MELISSA BLOCK, host:
From NPR News, this is ALL THINGS CONSIDERED. I'm Melissa Block.
ROBERT SIEGEL, host:
And I'm Robert Siegel.
If the knee bone is connected to the thigh bone, then why doesn't your primary care doctor know what your orthopedist is doing? One of the problems with American health care today is that it's uncoordinated. And one of the promises made by advocates of health care reform is that in a new system, doctors and hospitals would do a little more communicating.
NPR's Joanne Silberner reports on why most people's health care is disjointed now and how it might come together in the future.
JOANNE SILBERNER: Get a bunch of health policy strategists together and you'll hear the phrase a lot: coordinated care.
Ann O'Malley with the Center for Studying Health System Change.
Dr. ANN O'MALLEY (Center for Studying Health System Change): Coordinated care refers to the integration of health care across all of a patient's needs, conditions, the different clinicians that person sees and the different settings where the patient receives care.
SILBERNER: Seventy-six-year-old Ben Bart(ph) knows what coordinated care means. He's a retired electronics engineer. He likes systems and he likes Kaiser Permanente, where all the doctors and nurses work together and share a computer system. Bart has diabetes, which can cause eye problems, so his primary care doctor sent him to a Kaiser ophthalmologist.
Mr. BEN BART: He sat down, looked at the computer and immediately he had my entire history, as far as the diabetes is concerned and to what degree I had - I am bothered by it.
SILBERNER: Bart doesn't have to labor through his medical history every time he sees a different specialist.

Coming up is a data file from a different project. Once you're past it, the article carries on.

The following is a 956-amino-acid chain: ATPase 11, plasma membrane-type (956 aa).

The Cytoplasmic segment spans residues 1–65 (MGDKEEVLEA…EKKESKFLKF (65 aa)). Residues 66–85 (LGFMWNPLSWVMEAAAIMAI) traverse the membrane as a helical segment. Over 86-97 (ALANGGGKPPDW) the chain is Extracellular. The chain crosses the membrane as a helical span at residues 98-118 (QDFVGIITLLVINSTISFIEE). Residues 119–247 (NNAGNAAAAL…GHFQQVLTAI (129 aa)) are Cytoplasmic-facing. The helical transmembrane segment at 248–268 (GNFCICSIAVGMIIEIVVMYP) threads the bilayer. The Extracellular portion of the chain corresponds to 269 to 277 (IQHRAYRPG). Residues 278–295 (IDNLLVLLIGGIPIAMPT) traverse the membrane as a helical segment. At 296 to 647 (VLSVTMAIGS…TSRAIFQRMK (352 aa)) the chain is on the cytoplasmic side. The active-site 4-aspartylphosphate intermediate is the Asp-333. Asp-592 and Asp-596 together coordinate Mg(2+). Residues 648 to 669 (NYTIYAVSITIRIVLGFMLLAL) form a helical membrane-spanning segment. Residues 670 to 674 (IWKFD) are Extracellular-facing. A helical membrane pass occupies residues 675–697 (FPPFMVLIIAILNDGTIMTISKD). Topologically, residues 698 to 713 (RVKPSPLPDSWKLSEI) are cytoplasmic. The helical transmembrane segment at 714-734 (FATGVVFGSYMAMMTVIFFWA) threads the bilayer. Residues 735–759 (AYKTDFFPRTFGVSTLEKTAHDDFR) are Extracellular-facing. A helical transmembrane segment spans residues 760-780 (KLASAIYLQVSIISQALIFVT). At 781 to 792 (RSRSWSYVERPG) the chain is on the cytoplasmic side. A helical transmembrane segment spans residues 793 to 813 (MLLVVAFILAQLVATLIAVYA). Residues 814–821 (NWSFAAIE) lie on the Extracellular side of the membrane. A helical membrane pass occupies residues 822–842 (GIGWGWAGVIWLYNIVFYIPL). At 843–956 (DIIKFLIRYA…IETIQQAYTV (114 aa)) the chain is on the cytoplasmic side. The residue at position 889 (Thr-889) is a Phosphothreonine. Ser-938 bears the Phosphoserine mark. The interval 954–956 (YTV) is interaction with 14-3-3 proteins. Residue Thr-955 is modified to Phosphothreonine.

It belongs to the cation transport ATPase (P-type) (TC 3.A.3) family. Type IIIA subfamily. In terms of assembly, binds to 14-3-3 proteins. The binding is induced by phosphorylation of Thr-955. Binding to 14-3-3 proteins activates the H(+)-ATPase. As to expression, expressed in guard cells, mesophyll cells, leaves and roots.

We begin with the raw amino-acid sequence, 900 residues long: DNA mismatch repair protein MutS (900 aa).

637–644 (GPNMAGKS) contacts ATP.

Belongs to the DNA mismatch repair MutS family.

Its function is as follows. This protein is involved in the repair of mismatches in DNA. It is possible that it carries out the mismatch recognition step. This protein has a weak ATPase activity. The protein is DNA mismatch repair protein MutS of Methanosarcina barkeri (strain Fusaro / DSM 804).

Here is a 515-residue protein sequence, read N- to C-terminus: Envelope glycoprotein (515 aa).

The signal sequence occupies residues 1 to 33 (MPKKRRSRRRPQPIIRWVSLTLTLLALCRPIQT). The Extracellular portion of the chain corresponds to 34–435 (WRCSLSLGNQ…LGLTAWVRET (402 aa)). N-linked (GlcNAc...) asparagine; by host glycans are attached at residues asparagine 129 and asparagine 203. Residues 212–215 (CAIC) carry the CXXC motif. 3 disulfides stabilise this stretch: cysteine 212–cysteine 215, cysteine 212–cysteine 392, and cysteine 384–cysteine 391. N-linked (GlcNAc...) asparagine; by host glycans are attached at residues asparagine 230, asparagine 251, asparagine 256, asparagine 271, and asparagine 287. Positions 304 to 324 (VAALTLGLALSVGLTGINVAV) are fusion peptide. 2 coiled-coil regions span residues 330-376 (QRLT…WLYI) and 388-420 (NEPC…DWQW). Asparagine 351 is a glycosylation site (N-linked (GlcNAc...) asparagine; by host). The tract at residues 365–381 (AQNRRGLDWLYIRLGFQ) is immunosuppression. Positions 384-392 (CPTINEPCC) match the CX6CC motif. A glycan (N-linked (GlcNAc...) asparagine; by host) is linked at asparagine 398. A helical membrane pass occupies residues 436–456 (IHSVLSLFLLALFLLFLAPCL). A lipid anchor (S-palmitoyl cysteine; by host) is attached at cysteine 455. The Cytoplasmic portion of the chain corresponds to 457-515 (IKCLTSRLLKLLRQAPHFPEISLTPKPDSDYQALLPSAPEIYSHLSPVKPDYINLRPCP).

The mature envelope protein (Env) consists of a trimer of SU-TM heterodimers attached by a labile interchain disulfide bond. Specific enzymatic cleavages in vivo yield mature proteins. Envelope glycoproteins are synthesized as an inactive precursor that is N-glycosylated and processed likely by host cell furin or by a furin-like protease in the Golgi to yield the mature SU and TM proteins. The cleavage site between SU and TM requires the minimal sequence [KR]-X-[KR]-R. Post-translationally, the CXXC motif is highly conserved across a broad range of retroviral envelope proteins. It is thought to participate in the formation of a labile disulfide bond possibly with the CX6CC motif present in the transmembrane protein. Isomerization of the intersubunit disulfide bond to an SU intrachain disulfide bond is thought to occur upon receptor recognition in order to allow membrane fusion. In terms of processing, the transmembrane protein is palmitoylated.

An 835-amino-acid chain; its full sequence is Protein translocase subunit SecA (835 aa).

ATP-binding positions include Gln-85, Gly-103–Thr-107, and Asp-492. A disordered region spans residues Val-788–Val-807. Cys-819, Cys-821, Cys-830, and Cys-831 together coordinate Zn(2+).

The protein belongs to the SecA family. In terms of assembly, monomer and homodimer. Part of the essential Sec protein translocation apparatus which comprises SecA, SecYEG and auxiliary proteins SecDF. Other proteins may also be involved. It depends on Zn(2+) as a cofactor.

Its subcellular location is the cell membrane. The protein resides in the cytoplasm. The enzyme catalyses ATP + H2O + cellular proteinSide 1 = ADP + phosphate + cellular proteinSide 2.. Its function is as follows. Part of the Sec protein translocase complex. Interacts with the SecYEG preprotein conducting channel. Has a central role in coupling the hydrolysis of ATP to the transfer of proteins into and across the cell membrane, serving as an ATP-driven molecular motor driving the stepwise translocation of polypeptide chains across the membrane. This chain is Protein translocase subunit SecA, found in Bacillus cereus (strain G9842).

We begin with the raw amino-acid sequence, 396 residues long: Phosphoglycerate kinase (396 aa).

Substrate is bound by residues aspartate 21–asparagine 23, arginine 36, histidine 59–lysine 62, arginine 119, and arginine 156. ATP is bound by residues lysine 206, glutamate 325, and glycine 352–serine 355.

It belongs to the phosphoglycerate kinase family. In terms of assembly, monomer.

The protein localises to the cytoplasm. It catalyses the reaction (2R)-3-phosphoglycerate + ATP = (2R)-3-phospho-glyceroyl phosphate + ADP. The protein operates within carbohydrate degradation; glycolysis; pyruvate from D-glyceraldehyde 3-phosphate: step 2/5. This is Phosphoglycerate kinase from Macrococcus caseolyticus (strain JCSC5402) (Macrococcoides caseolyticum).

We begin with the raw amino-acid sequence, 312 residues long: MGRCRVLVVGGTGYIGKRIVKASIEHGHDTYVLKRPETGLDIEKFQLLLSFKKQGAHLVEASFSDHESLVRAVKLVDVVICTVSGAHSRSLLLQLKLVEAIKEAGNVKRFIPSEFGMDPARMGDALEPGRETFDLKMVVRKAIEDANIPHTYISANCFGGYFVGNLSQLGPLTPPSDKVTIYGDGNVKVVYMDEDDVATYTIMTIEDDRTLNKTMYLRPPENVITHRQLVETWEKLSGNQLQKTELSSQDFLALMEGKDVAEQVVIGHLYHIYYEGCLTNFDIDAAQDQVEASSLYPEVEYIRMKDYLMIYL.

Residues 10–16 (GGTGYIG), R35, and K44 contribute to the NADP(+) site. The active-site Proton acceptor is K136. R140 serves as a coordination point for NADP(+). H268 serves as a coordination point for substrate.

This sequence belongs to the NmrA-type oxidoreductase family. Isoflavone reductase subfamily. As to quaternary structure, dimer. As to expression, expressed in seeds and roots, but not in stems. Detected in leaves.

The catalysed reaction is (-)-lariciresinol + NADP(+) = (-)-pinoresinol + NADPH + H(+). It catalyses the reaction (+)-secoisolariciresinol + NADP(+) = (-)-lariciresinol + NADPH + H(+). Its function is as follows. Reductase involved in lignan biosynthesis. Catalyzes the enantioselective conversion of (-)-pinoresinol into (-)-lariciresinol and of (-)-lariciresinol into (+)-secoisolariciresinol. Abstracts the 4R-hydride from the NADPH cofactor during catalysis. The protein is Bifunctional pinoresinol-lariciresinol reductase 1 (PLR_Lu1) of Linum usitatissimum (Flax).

At the Geisinger clinic in Pennsylvania, Connie Guinger's(ph) doctor does the work of some specialists. She doesn't have to go to the hospital for a blood test or a Pap smear.
In a more limited approach to coordinated care, there's disease management programs where if, say, you have diabetes, you see a nutritionist and an educator and a doctor, who all work together. Patients and policymakers love coordinated care. Why isn't there more of it?
Alan Garber, who directs the Center for Health Policy at Stanford University, says it's money.
Dr. ALAN GARBER (Director, Center for Health Policy, Stanford University): The biggest obstacle to establishing coordinated care in routine clinical settings in the U.S. is not so much that doctors and hospitals aren't organized to provide it, although that is certainly a factor, but that very often they have no financial incentive to do so.
SILBERNER: Most doctors don't get paid for talking to one another or to you. They don't get paid for tracking down an X-ray or a biopsy result. They do get paid for doing new ones.
Whether coordinated care would save money is unclear. A recent analysis of 15 Medicare projects showed no significant reductions in hospitalizations, no net savings and little improvement in quality.
But studies of people with congestive heart failure treated by a team, show better care and a 30 percent reduction in costs. Proponents of coordinated care say it's a matter of designing the right kind of program. The current Senate and House health overhaul bills address care coordination obliquely. They would add money for more Medicare pilot programs.
Analyst Ann O'Malley hopes they'd show better results.
Dr. O'MALLEY: So that the left hand knows what the right hand's doing. So that providers are communicating with each other and most importantly with patients, and so that we're not doing unnecessary things to patients or duplicate testing and that we can avoid unnecessary hospitalizations by better primary care.
SILBERNER: If these pilots work, it could prove to private insurance companies that coordinated care is worth the effort. In fact, some are already trying it. And Stanford's Alan Garber says that plans for a central exchange to buy health insurance could promote coordinated care.
Dr. GARBER: If care coordination works as well as we think it does, it will certainly be higher quality and lower cost.
SILBERNER: And people who go to the exchange to buy their insurance would be able to see the effects in the grades that the plans get, and shop for those that will give them a doctor who makes sure they get the care they need: no more and no less.
Joanne Silberner, NPR News.
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